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New leadership positions announced for Stanford’s acclaimed teacher preparation program

Photo of Ira Lit with STEP teacher candidates

New leadership positions announced for Stanford’s acclaimed teacher preparation program

The Stanford Teacher Education Program (STEP) welcomes two interim faculty directors and, in a new role for the program, two assistant directors.

The Stanford Teacher Education Program (STEP), a nationally renowned program at Stanford Graduate School of Education (GSE) that prepares teacher candidates for a career in the classroom, has announced the appointment of two new assistant directors, as well as two interim faculty directors for the 2021-22 academic year.

Associate Professor Ira Lit, MA ’90, PhD ’04, STEP's longtime faculty director, will be on a sabbatical in Washington, D.C., this year through a 2021 Scholars in Service fellowship, sponsored by Stanford Impact Labs and the Haas Center for Public Service. GSE Associate Professor Antero Garcia and Associate Professor Jennifer Langer-Osuna will offer faculty leadership to the program in his absence this year. 

To provide additional support and programmatic leadership going forward, the GSE has also named two accomplished educators and STEP alumni to serve as assistant directors of the program: Jeffrey Camarillo, MA ’05, and Mari Montoy-Wilson, MA ’09.

Photo of Jeffrey Camarillo

Jeffrey Camarillo

Camarillo has been appointed assistant director for STEP Secondary, which prepares teachers at the middle and high school levels. A longtime teacher and school administrator, Camarillo most recently served as principal of Lodestar Middle and High schools in Oakland, Calif. Prior to that, he was the founding director of the Luis Valdez Leadership Academy in East San Jose, Calif., which focuses on preparing first-generation college students for four-year colleges and universities.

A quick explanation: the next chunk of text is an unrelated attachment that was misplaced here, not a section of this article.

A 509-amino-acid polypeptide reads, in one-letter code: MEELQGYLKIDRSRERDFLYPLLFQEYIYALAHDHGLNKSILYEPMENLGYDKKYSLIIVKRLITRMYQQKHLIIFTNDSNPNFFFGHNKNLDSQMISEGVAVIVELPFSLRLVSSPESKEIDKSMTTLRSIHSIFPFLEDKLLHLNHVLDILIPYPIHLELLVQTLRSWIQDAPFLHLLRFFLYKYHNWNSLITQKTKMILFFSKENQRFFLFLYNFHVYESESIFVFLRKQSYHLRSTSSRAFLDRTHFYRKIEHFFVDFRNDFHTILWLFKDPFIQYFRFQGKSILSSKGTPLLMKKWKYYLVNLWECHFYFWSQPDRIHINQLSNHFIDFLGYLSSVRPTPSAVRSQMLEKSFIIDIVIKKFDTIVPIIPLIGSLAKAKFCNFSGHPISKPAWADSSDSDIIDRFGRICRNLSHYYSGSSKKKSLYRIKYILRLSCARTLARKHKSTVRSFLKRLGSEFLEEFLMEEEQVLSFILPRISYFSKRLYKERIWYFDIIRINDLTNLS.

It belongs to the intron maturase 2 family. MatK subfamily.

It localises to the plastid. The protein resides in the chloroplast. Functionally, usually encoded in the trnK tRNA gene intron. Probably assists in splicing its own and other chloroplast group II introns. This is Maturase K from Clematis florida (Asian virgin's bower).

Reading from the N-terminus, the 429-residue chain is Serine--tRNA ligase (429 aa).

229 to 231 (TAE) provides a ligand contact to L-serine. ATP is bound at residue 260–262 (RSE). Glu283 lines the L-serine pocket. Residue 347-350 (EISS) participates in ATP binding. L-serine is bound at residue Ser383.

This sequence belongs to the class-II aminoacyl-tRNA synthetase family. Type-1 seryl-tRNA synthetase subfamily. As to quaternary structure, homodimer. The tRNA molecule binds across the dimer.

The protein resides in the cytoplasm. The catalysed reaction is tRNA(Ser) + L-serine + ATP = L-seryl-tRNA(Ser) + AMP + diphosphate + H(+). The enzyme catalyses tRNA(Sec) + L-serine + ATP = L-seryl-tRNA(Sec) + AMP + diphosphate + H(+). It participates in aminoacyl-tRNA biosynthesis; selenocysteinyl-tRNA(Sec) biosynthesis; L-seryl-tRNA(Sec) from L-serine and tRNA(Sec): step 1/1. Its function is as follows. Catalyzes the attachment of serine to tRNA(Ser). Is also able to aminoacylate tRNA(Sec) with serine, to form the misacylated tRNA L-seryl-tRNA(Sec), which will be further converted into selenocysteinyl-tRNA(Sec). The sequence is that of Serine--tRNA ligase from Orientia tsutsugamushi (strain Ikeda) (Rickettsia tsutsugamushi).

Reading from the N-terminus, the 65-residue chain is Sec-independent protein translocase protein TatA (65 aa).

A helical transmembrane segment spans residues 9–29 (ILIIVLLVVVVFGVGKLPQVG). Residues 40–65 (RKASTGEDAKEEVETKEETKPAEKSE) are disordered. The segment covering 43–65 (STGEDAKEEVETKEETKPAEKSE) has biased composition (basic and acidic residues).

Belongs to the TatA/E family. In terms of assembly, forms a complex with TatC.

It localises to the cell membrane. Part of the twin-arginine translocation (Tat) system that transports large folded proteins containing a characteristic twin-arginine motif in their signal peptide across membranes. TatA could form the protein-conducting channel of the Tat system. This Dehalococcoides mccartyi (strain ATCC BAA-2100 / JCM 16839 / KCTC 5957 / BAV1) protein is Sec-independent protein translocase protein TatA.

Camarillo began his career in school leadership in 2010 as an assistant principal at the East Palo Alto Academy and served as a teaching ambassador fellow for the U.S. Department of Education, where he sought to help bridge the development of federal educational policy with on-the-ground practice in urban schools. Before working in school administration, he taught middle and high school in addition to coaching boys’ basketball, football and baseball.

Camarillo earned his bachelor’s degree from the University of Pennsylvania. In addition to his master’s degree from STEP, he also earned a master’s in educational leadership from San Jose State University.

Photo of Mari Montoy-Wilson

Mari Montoy-Wilson

Montoy-Wilson has been appointed assistant director for STEP Elementary, which prepares teachers at the elementary and middle school levels. Most recently she served as principal at East Palo Alto Charter School (EPACS), having devoted her career to serving the community of East Palo Alto. 

While teaching first, second, and third grade at EPACS, Montoy-Wilson served as a lead and master teacher for several elementary grade teams; a mentor teacher for the STEP and Aspire Public Schools teacher residency programs; and a writing and Common Core leader for Aspire. She was also selected as a national fellow for the America Achieves Fellowship for Teachers and Principals, as well as a fellow in the Project for Education Research that Scales (PERTS) at Stanford, where she conducted and shared research on growth mindset in numerous Bay Area schools. 

Montoy-Wilson was named principal of EPACS in 2015. In 2020, she was awarded the GSE’s Alumni Excellence in Education Award for pursuing equity in education in East Palo Alto for over a decade. Before earning her master’s degree from STEP, Montoy-Wilson attended Stanford for her undergraduate degree.

Faculty mentioned in this article: Ira Lit, Jennifer Marie Langer-Osuna, Antero Garcia

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